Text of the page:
After that eternity of flying was over, we finally landed in what I’d thought was Newark airport because I hadn’t checked the flight info the previous day closely enough. When we landed the cabin crew announced “Welcome to John F. Kennedy airport”, and I immediately hoped my dad had checked the flight info carefully before coming to pick me up, as I’d told him Newark in the e-mail I’d sent the night before.

I got through immigration easily enough—the guy didn’t say a single word to me as he just took and stamped my passport, then waited nervously for a good twenty minutes at baggage claim, uncertain that my luggage had been as lucky in making the tight one-hour Beijing transfer as I had. But my bag did appear and I breathed a sigh of relief, and when I got through customs and spotted my dad waiting for me, the relief was now complete. I’d made it. All that remained was getting back home to New Jersey.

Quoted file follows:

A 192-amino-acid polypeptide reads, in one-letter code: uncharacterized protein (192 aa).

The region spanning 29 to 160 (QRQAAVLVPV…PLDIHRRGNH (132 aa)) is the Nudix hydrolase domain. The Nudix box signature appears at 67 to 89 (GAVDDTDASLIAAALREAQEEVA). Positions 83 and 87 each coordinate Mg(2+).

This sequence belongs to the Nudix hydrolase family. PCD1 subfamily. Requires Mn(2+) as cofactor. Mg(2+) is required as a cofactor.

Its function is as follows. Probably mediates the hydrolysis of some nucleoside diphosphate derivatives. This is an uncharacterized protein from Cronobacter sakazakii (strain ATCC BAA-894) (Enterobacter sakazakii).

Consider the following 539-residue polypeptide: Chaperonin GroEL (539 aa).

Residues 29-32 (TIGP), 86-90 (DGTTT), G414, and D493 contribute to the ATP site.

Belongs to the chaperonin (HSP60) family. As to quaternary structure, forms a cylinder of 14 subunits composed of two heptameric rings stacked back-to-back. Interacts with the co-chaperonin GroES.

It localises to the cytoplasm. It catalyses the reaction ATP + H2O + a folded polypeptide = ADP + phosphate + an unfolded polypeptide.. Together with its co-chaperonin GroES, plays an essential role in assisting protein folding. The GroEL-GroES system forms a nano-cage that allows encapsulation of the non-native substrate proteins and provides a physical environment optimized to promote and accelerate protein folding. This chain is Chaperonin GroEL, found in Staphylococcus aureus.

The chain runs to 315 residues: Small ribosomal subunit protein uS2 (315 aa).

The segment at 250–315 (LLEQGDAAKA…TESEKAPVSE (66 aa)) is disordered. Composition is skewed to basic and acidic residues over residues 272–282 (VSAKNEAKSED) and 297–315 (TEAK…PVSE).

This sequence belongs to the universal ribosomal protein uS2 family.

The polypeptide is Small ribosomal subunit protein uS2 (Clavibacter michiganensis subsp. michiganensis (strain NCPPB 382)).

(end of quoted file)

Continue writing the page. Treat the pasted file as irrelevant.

Unfortunately, even that proved to be a bit of a hassle. A drawbridge on the Belt Parkway had been stuck when my dad drove out there, so he tried to take a different highway back to avoid the bridge but by now this was extremely clogged as well. We ended up getting off the highway altogether and driving through the streets of Brooklyn, though we somehow get turned around and were going the wrong direction. I had to use his iPhone to navigate us back to the Belt Parkway, and we lost an hour total in the process.